I’ve always been an independent person. In high school and college, I never felt an overwhelming need to be the center of anything, and you wouldn’t find me in large groups of people on any given day. It wasn’t a matter of fitting in, because I could find a way to get along with even the most difficult of people. It was just that I preferred having a few close friends that really cared and understood me, than a ton of friends that I only saw once in a while.
After Kyle joined the military, I found that there were very few people I could relate to. My very close friends stuck by me, and we fumbled our way through the first couple years. But meeting new friends could be quite the challenge. I would tell them that my boyfriend (at the time) had left for Basic Training, and the general response was that it must be “so romantic!” Like every military relationship is a Dear John novel. I came to realize that explaining what the military is really like to someone who hasn’t experienced it is like trying to nail Jell-O to a tree.
Finding your “tribe” as a military spouse is tough. It’s discouraging, frustrating, and disheartening at times. In the same sense that you won’t want to be friends with some people because they can’t seem to understand your viewpoint, some people won’t want to be friends with you for the same reasons. When it comes down to it, we need some people in our lives that either understand, or are really trying to.
For the friends that don’t know the military lifestyle:
It’s hard to be patient with people that don’t understand things that are so obvious to us now. They don’t understand how leave works, or why you need a Power of Attorney. They don’t understand why he just can’t “say no to the deployment” or wear his cover indoors. But they’ve never needed to understand these things; they’re not expected to understand. And that’s okay.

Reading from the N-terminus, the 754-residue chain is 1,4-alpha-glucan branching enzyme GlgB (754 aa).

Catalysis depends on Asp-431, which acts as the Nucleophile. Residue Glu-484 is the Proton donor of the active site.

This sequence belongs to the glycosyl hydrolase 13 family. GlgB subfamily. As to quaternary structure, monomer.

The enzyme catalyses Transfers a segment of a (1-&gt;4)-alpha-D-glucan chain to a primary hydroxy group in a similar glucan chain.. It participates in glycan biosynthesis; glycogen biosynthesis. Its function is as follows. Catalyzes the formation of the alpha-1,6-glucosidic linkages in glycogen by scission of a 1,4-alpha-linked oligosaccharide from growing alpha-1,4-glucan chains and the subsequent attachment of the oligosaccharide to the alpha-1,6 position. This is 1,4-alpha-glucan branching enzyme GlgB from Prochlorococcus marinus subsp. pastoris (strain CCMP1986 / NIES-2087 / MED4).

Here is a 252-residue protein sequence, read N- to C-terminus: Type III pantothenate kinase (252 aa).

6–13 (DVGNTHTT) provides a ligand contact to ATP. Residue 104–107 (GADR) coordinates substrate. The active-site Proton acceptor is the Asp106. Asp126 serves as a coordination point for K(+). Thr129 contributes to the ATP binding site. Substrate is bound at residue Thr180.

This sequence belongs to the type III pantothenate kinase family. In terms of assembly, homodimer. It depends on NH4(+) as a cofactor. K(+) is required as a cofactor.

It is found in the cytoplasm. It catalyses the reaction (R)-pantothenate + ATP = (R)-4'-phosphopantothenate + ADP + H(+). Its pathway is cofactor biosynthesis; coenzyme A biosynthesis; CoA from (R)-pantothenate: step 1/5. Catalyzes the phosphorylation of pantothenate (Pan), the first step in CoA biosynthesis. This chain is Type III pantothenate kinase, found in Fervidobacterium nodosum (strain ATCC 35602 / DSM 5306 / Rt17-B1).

There’s going to come a time when you snap, break, lose it, whatever you want to call it. It might be during deployment, or maybe just a regular Tuesday. And you’re going to need them more than ever. So forgive them for their shortcomings, and all the moments that you wish they would just understand. They’re trying just like you are.
For the ones who do:
Let yourself need them.. a little
It’s not easy to step outside your comfort zone, especially when the situation is already stressful. I made my first military-spouse-friend during a pre-deployment Yellow Ribbon ceremony. I was in the middle of taking a million preparedness classes, and we ended up sitting next to each other. She waved me in, like she needed someone too. And we just clicked. It doesn’t always happen that way, but she’s been a blessing; someone I didn’t even know I needed. Her husband is deployed with mine, so together we vent about the military here and there. But we also talk about all of our dreams for what we’ll do when they come home. We keep each other looking forward.
Find positive people
Stay away from negative people, because with them comes negative situations and thoughts. If you find that every time you’re around a certain person, you’re complaining or venting about everything, then that might not be the right influence in your life. You might need to step back and make sure that this friendship isn’t affecting you negatively.
Don’t fake it
Every military spouse knows how to put up a good front, some more than others. I still struggle to be honest when I’m having hard time, but it’s a learning process. Be honest with them. Don’t fake how you’re feeling and don’t hide it when you need help. The moments when they need to step in are when you truly get to see what type of friend you have in them, military spouse or not.
How did you meet your “tribe”? Are they mostly military spouses, or not?